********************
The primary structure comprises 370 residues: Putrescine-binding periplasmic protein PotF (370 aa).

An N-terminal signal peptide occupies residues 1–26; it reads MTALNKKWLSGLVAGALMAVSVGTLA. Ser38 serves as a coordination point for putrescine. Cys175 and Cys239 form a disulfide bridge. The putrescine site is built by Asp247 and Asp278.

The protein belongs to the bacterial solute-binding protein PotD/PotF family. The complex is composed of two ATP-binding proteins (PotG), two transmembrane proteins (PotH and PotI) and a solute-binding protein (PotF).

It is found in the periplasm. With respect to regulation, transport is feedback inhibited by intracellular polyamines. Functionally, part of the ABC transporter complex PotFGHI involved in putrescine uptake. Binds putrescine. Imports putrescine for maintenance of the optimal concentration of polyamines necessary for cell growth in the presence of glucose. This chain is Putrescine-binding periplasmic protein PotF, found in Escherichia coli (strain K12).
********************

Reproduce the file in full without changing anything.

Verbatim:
The primary structure comprises 370 residues: Putrescine-binding periplasmic protein PotF (370 aa).

An N-terminal signal peptide occupies residues 1–26; it reads MTALNKKWLSGLVAGALMAVSVGTLA. Ser38 serves as a coordination point for putrescine. Cys175 and Cys239 form a disulfide bridge. The putrescine site is built by Asp247 and Asp278.

The protein belongs to the bacterial solute-binding protein PotD/PotF family. The complex is composed of two ATP-binding proteins (PotG), two transmembrane proteins (PotH and PotI) and a solute-binding protein (PotF).

It is found in the periplasm. With respect to regulation, transport is feedback inhibited by intracellular polyamines. Functionally, part of the ABC transporter complex PotFGHI involved in putrescine uptake. Binds putrescine. Imports putrescine for maintenance of the optimal concentration of polyamines necessary for cell growth in the presence of glucose. This chain is Putrescine-binding periplasmic protein PotF, found in Escherichia coli (strain K12).